The recent riots at the G20 summit in Hamburg sent shockwaves across Germany. The images of cars burning in bourgeois neighborhoods and the massive deployment of police, whose numbers were bolstered by reinforcements from all over the country, took people here by surprise. One reporter, speaking from the mayhem, spoke of war-like conditions in the city’s streets. President Frank-Walter Steinmeier visited Hamburg in the immediate aftermath of the riots and confessed to being “erschüttert” (shaken) and “fassungslos” (stunned) by the violence. Some in the press began to wonder if it would take Germany “zurück in die 70er” (“back to the 1970s”), when the country was indeed shaken to its roots by left-wing violence associated with the Red Army Faction. But the fear quickly dissipated, and Steinmeier has since expressed what seems to be a firm consensus here: German democracy is strong enough to withstand this challenge. And he is right. German democracy, once the sickly step-child of its American guardian, has come into its own, and now has a thing or two to teach the United States.
For decades after World War II, and to some extent even today, Germany was caricatured in American popular culture as a country of ex-Nazis. Whether half-ironic or not, the image seemed indelible and ineradicable—to the chagrin of many younger Germans of the so-called second and third postwar generations. Decades of public commemoration and self-flagellation have done their part—particularly since Unification in 1990—to dispel that seemingly intractable image. The more serious side of this story, however—unbeknownst to many Americans who uncritically imbibe the popular Germans-as-Nazis image—is the historic failure of German democracy during the Weimar Republic. During the interwar period, Germany’s notoriously weak institutions and casual commitment to democracy—along of course with the economic devastation of World War I—helped make Nazi Germany possible. In the postwar period, too, one sensed pervasive uncertainty about the state of German democracy. Was it good enough? Strong enough? Was it really understood and fully accepted by West Germans?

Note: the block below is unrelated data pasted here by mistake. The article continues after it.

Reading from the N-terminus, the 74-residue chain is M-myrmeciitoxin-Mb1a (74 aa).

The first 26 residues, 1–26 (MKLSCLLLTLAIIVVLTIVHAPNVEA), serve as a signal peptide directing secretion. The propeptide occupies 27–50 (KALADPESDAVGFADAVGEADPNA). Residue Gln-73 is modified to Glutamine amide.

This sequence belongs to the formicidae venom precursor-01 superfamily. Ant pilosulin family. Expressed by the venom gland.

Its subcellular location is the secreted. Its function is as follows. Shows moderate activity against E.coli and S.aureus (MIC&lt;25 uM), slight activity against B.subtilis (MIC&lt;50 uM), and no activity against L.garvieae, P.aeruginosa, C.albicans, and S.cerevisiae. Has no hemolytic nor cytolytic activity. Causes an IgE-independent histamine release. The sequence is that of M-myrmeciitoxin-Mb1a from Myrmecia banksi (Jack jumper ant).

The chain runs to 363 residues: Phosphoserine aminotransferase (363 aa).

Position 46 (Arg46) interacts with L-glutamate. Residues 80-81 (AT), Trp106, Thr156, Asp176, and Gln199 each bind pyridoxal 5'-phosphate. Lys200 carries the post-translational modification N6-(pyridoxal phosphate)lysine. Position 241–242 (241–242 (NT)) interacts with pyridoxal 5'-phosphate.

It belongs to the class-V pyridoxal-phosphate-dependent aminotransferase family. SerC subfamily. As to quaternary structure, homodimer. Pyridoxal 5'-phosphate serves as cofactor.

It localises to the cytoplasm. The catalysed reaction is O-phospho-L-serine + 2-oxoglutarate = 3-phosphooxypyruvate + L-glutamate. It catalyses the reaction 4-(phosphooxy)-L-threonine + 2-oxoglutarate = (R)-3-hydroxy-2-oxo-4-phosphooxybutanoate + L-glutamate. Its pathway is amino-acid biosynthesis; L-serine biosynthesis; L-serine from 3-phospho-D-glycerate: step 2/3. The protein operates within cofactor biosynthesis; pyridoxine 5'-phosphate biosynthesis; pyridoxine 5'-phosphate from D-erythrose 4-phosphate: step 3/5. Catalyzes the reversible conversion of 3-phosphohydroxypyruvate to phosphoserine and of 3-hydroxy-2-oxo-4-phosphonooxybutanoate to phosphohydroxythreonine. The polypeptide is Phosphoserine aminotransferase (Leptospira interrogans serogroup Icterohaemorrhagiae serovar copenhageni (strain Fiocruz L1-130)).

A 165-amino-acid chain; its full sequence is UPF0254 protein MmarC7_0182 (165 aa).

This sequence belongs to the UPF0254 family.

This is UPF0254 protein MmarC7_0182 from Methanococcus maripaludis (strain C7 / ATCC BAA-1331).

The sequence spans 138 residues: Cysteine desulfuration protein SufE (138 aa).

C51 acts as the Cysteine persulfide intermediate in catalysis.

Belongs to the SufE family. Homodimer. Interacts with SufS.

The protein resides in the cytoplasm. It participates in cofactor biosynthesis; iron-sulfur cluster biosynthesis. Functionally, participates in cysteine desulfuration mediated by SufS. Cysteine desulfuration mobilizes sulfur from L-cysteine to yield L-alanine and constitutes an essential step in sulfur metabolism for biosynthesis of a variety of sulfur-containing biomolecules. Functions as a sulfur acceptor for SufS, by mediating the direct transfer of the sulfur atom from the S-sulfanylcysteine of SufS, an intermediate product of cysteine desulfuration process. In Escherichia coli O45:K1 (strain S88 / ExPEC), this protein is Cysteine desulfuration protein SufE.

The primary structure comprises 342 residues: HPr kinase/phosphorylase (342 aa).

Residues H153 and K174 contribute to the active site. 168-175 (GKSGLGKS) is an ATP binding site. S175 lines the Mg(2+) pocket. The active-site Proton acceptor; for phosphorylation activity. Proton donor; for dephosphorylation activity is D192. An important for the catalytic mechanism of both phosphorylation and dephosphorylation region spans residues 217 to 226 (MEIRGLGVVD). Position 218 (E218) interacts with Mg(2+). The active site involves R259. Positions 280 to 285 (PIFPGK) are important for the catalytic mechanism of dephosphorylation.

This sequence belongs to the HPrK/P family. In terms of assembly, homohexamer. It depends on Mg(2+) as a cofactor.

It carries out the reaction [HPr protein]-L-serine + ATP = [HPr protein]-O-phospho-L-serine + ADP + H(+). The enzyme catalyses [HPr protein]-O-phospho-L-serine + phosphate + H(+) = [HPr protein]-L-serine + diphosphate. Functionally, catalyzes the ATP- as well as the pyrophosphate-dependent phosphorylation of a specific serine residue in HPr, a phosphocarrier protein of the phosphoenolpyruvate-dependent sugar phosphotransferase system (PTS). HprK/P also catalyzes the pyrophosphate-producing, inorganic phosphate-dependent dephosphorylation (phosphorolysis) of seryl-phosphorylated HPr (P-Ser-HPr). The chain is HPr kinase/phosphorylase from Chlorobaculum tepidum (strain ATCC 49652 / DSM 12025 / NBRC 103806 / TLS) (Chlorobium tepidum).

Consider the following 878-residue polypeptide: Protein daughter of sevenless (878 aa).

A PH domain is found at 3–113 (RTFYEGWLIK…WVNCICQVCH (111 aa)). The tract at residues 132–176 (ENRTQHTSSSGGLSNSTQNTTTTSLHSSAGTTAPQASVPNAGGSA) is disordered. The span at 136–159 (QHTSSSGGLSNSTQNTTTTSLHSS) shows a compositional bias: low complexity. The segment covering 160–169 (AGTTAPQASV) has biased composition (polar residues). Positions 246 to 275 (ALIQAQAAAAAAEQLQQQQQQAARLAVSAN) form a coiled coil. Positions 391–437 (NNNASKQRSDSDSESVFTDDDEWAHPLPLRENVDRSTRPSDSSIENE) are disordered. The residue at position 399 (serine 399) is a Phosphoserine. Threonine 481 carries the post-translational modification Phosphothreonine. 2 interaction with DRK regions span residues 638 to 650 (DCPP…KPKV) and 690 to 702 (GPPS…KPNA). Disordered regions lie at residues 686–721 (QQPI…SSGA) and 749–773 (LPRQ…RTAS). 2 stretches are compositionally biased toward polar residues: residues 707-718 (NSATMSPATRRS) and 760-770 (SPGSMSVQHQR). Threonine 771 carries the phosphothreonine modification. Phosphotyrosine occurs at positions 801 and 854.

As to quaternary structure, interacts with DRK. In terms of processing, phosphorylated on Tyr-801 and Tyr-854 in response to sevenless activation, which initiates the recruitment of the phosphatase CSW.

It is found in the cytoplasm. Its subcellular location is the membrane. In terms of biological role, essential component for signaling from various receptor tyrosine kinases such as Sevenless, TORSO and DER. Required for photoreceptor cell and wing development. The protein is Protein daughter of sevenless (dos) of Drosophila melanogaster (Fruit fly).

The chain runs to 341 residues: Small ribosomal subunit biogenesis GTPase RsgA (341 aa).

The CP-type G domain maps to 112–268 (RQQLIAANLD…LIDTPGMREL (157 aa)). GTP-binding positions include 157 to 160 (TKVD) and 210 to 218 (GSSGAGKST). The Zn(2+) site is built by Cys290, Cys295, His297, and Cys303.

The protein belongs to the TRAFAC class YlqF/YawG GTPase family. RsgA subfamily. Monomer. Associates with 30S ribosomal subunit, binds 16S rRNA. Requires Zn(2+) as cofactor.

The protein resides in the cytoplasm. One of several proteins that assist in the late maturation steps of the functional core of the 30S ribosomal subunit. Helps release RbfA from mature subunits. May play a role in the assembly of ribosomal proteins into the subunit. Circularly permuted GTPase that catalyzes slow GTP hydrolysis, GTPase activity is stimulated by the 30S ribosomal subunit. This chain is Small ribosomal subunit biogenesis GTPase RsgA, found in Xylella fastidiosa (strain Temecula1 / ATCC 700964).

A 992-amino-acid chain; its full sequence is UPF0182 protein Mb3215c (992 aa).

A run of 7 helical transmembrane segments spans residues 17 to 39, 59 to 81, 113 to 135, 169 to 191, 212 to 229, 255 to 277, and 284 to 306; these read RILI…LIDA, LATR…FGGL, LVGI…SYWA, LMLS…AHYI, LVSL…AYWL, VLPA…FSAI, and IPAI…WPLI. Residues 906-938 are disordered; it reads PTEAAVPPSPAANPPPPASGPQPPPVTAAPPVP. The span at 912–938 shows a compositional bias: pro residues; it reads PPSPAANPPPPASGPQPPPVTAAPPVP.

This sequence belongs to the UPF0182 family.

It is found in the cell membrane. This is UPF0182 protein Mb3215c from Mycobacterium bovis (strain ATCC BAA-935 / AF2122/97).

Up through the 1970s and early ’80s, serious public intellectuals (taken seriously then, perhaps less so today) like Heinrich Böll, Günter Grass, and Herbert Marcuse sided with student protesters in their conviction that postwar German democracy was contaminated by Nazism—through and through. There was then an uneasy sense that true democracy could not come into its own because of the perseverance of allegedly “fascistoid” mental structures, as well as the continued presence of ex-Nazis in public office, the judiciary, and academia. This embarrassing and unmistakable fact—think of ex-Nazis like Hans Filbinger, the long-time governor of Baden-Württemberg, and Kurt-Georg Kiesinger, Chancellor of the Federal Republic from 1966-69—helped to make the students’ case. It stoked anxiety abroad, and at home, about Germany’s inadequate achievement of democracy. But that was then—a time when American democracy, having withstood Nixon’s “imperial presidency” and the constitutional crisis of Watergate, was still a beacon and an inspiration. Tarnished by political scandal and Vietnam, American democracy nevertheless remained an ideal to many. Today it is the Americans who may want to turn to Germany for a lesson on democratic institutions.